Moorestown Business Contracts Attorneys – LaVan Law
Business contracts typically detail each party’s financial obligations, performance responsibilities, and legal recourse in the event of a breach or dispute. For these reasons, drafting and reviewing business contracts is essential when protecting your financial interests and legal rights. Additionally, in cases where a contract includes ambiguous or unclear language, the courts are more inclined to hold the party responsible for drafting the contract accountable for any disputes that arise as a result. This means if you draft a business contract that doesn’t clearly delineate rights and responsibilities, you may find it difficult to enforce should there be a breach.
Drafting, Signing, and Negotiating Business Contracts
In this regard, perhaps the most important aspect of a contract is whether or not it’s enforceable. If a contract imposes unreasonable conditions on one party or places an undue burden on another, it may not be enforceable. For example, a business contract that stipulates all accounts receivable must be paid in full before services are rendered may place an undue burden on the party that must front costs before it receives the services contracted for. As a result, if a breach occurs, the court may decide the contract is not enforceable given the undue burden it places on one or more parties to the contract.
Here, another common problem is often involved – the use of vague or poorly defined language in enumerating responsibilities and obligations pertinent to a contract. While this can lead to arguments about the scope of work to be performed, the use of intellectual property rights, or financial issues, it can lead to additional complications if the terms contained in the contract for settling disputes require mediation.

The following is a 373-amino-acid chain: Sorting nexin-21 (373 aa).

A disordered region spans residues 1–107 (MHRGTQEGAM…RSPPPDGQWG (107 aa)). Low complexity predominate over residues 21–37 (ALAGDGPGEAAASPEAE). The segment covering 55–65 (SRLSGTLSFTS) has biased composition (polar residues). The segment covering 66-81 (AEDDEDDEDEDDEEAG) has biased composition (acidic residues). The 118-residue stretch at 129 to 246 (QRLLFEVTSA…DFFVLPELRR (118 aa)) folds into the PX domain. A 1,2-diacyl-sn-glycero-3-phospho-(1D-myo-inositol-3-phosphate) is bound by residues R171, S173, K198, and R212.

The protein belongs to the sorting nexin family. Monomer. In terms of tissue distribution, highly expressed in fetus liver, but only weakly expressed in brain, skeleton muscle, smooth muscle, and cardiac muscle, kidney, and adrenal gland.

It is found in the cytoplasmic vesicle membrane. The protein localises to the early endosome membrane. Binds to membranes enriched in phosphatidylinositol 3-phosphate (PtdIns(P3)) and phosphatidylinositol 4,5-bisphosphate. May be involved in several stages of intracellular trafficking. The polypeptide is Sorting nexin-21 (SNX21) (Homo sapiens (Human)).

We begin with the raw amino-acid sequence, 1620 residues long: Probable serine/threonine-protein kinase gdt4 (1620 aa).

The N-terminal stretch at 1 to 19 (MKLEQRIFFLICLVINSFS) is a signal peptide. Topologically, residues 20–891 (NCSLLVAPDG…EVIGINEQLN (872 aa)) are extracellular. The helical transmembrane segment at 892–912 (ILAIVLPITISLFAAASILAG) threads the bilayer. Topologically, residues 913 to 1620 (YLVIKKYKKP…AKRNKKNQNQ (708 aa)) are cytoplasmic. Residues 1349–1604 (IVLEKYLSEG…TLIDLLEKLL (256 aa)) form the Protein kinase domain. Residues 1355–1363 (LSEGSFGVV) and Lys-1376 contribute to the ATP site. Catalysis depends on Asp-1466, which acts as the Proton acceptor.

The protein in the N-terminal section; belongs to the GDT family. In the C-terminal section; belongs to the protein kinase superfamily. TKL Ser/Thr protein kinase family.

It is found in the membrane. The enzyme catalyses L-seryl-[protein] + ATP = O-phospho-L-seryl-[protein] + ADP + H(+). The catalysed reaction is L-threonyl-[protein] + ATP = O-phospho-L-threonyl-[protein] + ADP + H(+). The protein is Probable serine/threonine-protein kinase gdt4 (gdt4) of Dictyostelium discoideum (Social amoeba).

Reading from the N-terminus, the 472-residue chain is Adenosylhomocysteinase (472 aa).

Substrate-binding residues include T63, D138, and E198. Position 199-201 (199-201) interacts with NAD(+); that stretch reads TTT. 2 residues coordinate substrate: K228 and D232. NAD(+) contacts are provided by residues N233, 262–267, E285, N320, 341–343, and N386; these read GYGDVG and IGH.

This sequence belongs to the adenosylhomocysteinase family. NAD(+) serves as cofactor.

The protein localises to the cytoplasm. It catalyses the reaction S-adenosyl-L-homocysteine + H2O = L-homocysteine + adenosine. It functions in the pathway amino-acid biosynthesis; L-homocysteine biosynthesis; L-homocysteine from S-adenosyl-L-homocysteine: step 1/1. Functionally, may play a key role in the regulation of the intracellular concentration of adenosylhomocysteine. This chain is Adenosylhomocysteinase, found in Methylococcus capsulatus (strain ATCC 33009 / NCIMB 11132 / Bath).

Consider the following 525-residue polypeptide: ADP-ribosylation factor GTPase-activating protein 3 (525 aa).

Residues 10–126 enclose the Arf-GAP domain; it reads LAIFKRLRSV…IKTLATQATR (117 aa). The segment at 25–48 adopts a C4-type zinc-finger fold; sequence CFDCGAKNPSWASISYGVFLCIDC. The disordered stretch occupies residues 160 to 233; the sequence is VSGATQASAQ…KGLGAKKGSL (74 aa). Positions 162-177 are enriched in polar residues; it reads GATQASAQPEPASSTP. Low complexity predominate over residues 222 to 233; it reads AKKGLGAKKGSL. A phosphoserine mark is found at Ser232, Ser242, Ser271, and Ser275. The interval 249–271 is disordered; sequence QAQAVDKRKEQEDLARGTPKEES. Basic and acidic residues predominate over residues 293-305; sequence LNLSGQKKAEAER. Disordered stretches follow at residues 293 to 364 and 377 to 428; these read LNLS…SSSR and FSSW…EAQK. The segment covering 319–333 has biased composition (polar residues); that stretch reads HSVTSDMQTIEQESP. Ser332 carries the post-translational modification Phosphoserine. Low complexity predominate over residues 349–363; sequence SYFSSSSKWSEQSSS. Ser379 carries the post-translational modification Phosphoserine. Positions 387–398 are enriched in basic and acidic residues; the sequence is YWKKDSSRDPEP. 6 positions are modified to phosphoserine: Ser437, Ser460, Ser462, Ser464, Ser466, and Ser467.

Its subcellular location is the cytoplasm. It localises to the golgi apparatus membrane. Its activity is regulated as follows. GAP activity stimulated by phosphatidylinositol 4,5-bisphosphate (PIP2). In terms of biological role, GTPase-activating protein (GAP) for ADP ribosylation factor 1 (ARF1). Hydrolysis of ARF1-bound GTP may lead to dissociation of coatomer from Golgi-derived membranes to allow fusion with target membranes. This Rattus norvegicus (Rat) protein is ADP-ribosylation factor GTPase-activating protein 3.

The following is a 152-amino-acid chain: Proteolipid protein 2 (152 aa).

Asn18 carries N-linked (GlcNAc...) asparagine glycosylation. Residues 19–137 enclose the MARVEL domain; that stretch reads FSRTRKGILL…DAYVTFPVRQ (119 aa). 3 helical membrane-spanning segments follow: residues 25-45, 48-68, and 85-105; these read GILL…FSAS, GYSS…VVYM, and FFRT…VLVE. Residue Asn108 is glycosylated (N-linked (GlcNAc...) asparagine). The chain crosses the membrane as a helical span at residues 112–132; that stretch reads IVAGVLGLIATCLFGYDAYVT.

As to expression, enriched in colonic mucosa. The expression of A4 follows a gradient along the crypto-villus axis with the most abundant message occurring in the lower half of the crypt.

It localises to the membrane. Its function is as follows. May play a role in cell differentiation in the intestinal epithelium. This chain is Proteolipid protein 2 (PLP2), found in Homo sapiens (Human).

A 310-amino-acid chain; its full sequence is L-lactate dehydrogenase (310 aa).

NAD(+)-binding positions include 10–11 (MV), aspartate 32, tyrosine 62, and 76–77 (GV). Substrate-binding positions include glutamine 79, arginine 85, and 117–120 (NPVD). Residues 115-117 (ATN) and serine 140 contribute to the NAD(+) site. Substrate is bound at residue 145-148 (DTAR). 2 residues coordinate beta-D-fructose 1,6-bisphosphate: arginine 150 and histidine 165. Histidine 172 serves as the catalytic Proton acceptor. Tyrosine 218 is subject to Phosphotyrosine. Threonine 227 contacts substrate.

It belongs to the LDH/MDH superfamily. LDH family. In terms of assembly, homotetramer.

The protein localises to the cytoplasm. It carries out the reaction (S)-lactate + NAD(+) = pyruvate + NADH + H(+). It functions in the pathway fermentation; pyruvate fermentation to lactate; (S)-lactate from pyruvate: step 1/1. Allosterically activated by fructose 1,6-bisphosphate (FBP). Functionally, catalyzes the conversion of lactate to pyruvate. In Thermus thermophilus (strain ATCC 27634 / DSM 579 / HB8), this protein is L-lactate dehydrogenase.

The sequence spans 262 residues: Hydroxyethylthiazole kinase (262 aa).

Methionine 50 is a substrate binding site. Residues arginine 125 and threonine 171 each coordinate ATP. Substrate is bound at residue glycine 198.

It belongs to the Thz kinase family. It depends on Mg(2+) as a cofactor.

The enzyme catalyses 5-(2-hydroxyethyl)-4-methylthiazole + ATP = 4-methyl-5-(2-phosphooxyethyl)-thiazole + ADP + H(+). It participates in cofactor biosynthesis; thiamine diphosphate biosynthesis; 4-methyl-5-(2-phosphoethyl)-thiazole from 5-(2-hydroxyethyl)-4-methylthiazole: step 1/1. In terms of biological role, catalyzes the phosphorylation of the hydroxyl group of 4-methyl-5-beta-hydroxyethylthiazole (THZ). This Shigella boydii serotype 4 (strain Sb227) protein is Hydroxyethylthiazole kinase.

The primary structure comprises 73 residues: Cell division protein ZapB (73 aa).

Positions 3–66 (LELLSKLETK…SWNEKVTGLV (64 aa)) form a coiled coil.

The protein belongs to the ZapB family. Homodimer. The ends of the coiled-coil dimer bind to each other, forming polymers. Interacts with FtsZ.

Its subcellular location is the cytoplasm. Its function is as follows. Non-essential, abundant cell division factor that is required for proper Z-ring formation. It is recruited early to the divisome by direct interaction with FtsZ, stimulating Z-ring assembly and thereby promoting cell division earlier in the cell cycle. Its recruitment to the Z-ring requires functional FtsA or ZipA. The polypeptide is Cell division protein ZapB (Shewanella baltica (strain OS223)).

In this regard, if a contract requires mediation to settle disputes, you may forego your right to litigate. While litigation can be more expensive, depending on the issues involved, it also provides you with an opportunity to recover more of your losses due to a breach of contract. Since mediation involves settling on terms agreeable to both parties, you may end up absorbing some of your losses in order to repair a contract breach.
Protecting Your Interests in Business Contracts
Working with an experienced business law attorney can help you pre-empt breaches of contract and exposure to unwanted liability through vague or misleading language. Reviewing the terms and conditions of a business contract with an experienced business law attorney can help you identify clauses that need to be clarified, struck from the contract altogether, or carefully considered before accepting.
For more information regarding our business law practice and how we can help you, contact Moorestown business contracts attorneys at LaVan Law today.